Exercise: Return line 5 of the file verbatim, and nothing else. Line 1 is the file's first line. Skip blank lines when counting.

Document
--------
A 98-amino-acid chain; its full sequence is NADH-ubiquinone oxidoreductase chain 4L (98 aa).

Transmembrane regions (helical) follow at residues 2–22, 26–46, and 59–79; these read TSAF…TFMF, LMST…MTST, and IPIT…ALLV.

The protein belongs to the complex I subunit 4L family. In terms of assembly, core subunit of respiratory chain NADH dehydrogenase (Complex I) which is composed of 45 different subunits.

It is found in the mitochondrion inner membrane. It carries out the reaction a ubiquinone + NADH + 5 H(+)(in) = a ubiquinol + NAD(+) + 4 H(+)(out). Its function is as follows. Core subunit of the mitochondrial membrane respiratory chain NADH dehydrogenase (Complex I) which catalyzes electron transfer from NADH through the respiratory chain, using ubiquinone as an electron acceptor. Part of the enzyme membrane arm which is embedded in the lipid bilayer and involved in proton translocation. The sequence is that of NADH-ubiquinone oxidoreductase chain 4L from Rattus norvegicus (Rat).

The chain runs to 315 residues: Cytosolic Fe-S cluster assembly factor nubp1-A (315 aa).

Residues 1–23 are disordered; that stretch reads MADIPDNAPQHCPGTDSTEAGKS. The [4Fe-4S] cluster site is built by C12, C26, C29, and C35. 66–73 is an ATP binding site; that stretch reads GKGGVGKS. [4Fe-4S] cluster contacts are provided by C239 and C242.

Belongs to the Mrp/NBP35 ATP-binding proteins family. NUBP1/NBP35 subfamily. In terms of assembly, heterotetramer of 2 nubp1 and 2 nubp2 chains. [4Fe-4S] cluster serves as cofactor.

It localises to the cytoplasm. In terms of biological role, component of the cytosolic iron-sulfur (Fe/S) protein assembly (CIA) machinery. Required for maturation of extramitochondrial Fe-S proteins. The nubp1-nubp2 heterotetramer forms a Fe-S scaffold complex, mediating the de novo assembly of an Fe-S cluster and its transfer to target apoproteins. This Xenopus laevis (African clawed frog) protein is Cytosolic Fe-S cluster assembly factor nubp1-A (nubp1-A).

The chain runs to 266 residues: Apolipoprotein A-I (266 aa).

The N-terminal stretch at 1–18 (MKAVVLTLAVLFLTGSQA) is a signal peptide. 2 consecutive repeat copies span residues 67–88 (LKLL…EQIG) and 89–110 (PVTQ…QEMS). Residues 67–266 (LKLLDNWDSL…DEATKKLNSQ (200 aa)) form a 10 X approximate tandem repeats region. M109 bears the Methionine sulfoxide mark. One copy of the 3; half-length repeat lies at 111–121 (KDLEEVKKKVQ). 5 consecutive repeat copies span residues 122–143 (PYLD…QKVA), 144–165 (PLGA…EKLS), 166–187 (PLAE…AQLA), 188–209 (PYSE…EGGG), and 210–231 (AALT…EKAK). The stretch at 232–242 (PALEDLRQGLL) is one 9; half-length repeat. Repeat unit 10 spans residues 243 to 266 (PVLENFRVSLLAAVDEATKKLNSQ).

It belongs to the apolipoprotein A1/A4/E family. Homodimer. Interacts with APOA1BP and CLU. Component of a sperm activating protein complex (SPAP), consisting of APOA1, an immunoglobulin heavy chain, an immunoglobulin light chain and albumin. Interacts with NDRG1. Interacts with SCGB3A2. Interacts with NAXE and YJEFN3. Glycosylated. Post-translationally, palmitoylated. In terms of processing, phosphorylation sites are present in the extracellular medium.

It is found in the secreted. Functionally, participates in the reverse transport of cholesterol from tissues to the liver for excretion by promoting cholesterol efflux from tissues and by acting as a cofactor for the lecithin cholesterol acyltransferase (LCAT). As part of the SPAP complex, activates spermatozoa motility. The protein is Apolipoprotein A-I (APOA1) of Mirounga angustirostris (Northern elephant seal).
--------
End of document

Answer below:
The chain runs to 315 residues: Cytosolic Fe-S cluster assembly factor nubp1-A (315 aa).